A few years ago I was at the recently renovated Kristiansand-Kjevik airport, in Norway. My flight was delayed, so I looked around for somewhere to have a drink with the people who had come to see me off. But the café was on the other side of security control. An hour went by; no plane, no news — and no information desk. I would have to go to the boarding gates to find out what was happening, but the door that used to lead to the gates had gone, so I asked a security guard at the entrance to the duty free shop how to reach them. He said I would have to go through the shop. I explained I was just going to find out what was happening, expecting I’d be able to come back the same way. He said that wouldn’t be possible: if I went through the shop, I’d have to go through customs again.
Instead of going directly down a public corridor to the gates, I had to walk through a shop filled with toys, perfumes, chocolates and bottles of gin. The terminal used to be open-plan, but was now divided into three sections, with access from one to the next strictly controlled.
The next month, I found on the tarmac that my son, then aged two and a half, had filled his pockets with packets of sweets and a bottle of Chanel No 5 he had picked up in the duty free shop that all travellers had to pass through to get to the boarding gates.
These incidents were the inspiration behind the Duty Free Shop Project — to investigate the novel strategies for the organisation of space and foot traffic that are changing the nature and purpose of public spaces. At European airports I observed movements, objects, the attitudes of airport staff, the decor, lighting, design and signage, and drew maps to explain the changes and their significance.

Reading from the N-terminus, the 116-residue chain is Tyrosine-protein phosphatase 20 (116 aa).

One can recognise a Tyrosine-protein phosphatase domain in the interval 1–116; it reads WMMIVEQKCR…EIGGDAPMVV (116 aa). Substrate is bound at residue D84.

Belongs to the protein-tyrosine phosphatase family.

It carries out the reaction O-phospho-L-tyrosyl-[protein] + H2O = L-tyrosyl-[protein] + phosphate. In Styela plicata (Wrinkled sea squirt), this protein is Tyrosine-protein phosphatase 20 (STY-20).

Those responsible for the changes are the airport authorities, the transport ministries and the companies that manage the commercial spaces and airport services. It’s a theatrical production: they cast and train the stars and the extras: security guards, duty free shop staff, airline ground staff, customs officials, police — and travellers; they collaborate on the interior layout of the terminals; they decide on the decor, lighting and fields of vision, which areas should be “open” and which “closed”. Everything is designed to bring passengers to the point where they are ready to buy.
The airport authorities deny any involvement in the changes. Jo Kobro, former head of media relations at Oslo airport said: “The shop managers decide their own selling strategies.” (He was unable to look me in the eye.) But the stores make money and the airport authorities get a cut.
Retail therapy after the ordeal
The vulnerability of civil aviation became clear in the 1950s after two aircraft were blown up over North America by bombs in their baggage holds, in 1949 and 1955 (the bombers’ motives were marital infidelity and life insurance fraud). However, for nearly half a century more, airports were relatively open places where families came for an exciting day out, to stare at VIP passengers and daydream in front of posters advertising exotic destinations.
The bombings of UTA (Union des Transports Aériens) flight 772 in 1988 and Pan American Airlines flight 103 in 1989 led to stronger surveillance and security systems, but the 9/11 attacks marked a new era: air travel suffered a slump that lasted until 2005, and airlines and airport authorities faced an unprecedented crisis.
Many airports and airlines initially received massive public subsidies, especially in North America, but airports were soon told to cover their own running costs — all the more difficult because the taxes on air tickets had been significantly reduced, or even temporarily waived, to stimulate growth. Airport management was outsourced to private, public or mixed public-private enterprises.